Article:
How To Beat Exam Stress in 7 Easy Ways
Exam season can be stressful for children. Is your child able to cope with pressure and anxiety during this time? Find out how to help your child deal with exam stress.
By Team ParentCircle
Stress during or just before examinations is a reality that most students face. There are many children who are unsure how to handle exam stress.
Parents also get anxious about marks and performance and are likely to transfer their anxiety to their children. The pressure to perform well and sometimes, the constant push from parents may make children panicky and stressful as the date of the tests draws near.
A study conducted by the paediatrics department of the Sawai Man Singh Medical College, Jaipur, which was published in the National Journal of Integrated Research in Medicine (Times of India, 29 July 2016) revealed this – that more than 82 per cent of students had high stress levels just a week before the start of tests. The study mostly focussed on adolescent children.
There is no doubt that exams can be stressful for both the student and the parent. The key to deal with examination stress is to not get bogged down, apply time management techniques, get enough sleep and take frequent breaks from long hours of studying.
Easy ways to reduce exam stress
We asked some school-going children across ages to tell us what they do to beat exam stress. We have listed the 7 fun ways these kids use to de-stress during exams.
- Watching TV to reduce stress
- Dancing and playing outdoors
- Playing a game of football
- Cooking and artwork
- Building with blocks
- Doodling and making sketches
- Playing chess or monopoly
Your child can also try out these simple tips to deal with exam stress:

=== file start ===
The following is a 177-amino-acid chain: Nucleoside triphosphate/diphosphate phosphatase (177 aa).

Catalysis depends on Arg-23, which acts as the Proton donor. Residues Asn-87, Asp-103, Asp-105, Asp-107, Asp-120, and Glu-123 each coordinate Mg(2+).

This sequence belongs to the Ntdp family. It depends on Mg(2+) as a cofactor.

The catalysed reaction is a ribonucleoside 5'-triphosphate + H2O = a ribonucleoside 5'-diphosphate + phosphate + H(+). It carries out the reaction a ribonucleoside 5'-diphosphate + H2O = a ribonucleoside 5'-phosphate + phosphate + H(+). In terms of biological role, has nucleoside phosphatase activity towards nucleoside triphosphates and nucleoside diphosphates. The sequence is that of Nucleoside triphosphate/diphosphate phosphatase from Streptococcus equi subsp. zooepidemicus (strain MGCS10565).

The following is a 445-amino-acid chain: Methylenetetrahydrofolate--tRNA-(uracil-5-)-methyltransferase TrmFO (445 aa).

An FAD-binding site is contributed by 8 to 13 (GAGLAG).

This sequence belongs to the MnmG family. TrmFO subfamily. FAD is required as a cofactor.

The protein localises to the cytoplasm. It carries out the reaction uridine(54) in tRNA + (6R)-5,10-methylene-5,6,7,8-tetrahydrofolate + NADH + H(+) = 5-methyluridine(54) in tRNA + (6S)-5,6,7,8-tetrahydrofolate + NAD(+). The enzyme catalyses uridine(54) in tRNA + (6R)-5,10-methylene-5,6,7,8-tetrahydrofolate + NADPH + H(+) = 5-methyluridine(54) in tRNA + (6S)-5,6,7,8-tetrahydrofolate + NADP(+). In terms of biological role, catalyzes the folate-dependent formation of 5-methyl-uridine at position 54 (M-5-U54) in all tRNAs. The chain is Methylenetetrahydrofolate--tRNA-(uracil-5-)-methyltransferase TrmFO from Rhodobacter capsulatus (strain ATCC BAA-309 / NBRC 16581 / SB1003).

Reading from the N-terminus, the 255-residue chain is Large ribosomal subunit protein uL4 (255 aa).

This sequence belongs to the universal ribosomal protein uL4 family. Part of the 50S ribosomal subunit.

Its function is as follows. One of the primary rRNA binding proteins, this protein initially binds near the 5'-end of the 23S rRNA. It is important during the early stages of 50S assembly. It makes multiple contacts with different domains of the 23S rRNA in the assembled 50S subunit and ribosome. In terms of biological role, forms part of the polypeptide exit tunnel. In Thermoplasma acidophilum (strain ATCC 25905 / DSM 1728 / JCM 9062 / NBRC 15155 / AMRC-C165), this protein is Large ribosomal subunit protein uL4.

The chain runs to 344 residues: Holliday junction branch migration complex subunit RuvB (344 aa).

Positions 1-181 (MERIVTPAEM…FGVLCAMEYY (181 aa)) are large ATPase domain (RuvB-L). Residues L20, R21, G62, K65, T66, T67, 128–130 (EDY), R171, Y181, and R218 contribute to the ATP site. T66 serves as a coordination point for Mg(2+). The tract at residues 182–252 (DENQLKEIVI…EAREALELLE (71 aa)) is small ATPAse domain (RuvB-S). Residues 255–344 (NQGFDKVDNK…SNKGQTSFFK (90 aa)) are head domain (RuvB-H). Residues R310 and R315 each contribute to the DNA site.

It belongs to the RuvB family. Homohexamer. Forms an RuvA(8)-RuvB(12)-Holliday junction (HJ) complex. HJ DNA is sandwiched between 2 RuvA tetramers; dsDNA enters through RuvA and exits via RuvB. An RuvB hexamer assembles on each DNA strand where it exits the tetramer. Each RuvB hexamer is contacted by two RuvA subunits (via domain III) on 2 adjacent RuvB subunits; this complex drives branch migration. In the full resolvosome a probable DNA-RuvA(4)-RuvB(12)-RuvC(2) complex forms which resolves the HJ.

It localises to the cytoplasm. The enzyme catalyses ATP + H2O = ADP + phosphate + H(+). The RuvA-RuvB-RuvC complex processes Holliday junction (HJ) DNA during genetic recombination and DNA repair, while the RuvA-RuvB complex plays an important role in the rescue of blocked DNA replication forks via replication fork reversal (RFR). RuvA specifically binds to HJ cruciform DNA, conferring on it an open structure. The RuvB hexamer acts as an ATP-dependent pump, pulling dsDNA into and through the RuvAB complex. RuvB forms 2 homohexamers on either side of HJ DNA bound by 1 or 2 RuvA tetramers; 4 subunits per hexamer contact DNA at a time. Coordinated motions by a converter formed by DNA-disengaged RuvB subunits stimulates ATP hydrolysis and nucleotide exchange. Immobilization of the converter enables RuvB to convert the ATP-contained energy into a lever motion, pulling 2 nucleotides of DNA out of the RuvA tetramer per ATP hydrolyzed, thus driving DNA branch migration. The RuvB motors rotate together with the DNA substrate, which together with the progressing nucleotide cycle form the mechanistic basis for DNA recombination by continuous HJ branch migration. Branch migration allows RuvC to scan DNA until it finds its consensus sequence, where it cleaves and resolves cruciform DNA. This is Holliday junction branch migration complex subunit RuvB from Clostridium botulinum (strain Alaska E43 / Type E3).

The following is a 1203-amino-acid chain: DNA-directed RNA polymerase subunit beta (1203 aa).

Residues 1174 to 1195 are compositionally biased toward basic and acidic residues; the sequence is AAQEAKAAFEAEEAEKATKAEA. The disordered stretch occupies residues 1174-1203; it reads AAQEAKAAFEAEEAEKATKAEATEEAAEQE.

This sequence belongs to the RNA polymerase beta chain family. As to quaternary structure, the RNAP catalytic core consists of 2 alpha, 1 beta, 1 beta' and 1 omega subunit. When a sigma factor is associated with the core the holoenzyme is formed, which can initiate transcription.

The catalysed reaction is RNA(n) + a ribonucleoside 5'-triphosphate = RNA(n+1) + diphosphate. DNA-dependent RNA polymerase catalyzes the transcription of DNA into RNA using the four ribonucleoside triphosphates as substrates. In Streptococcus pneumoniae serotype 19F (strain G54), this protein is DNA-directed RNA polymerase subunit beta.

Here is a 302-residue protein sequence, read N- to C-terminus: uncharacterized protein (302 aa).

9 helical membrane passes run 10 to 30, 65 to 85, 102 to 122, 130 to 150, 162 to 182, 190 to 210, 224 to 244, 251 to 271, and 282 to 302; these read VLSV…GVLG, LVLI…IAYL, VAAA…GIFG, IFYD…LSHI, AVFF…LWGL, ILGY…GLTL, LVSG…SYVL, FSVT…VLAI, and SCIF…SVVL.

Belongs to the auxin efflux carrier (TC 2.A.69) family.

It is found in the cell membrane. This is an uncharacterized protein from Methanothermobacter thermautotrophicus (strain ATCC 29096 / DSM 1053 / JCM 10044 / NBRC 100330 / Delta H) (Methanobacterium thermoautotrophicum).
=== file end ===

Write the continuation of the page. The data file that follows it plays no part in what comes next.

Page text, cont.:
1. Watching a favourite TV show
“Whenever I want to take a break from studying and do something fun, I watch Doraemon on television and then I feel stress-free. My brother Karthik, never gets stressed but he too enjoys watching Doraemon with me,” says Sakshi Rao Varam, a 12th standard student, who is busy giving her exams right now.
2. Dancing and playing outdoors
“I love dancing because it takes my mind off the exams. In fact, even during my upcoming tests, I will be going for dance practice as I am participating in a Navarathri programme. Otherwise, I take breaks while studying, to cycle or play a game of badminton outdoors,” says 10-year-old Aditi Prabhu.
3. Playing a game of football
“The best way for me, to beat exam stress is playing football. It helps me relax. When I am at home, then it is dancing. After hours of studying, it really takes my mind off the pressure,” says 14-year-old Naomi Kurian.
4. Cooking and creating some artwork
“Cooking is a great stress-buster. When I want to take my mind off all the studying, I love to cook or help my mother in the kitchen. Otherwise, I take a break and relax by working on some minor art project, which leaves me refreshed. Then, I don’t feel the tension so much,” says Hannah Thomas, a seventh standard student.
5. Building with blocks
“I don’t really get worried during tests because I have to only solve worksheets. But I take a break from studying and play with building blocks once in a while. I also go cycling to relax,” says six-year-old Atreya Nayak.
6. Doodling and making sketches
“I rarely feel stressed out during examinations. But studying continuously makes me feel tired sometimes. So, I take breaks in between lessons and start doodling. I make some simple sketches or pencil drawings while watching outside the window. This makes me feel relaxed,” says 11-year-old V Saakshath.
7. Playing chess or monopoly
“Chess is my favourite fun thing to do during the exams. Whenever, I am feeling too stressed out while studying for the test, I take out my chess board and ask my mother to play a game with me. Sometimes, we play monopoly,” says Ahaan, a fourth standard student.
#KeepCalmExamOn with ParentCircle!
Stressed about exams? Call our Counsellors on 8754414666 / 044-66236611 in Feb (Tues & Fri, 1:00 p.m. to 3:00 p.m.)
About the author:
Written by Team ParentCircle on 10 September 2017; updated on 5 February 2020
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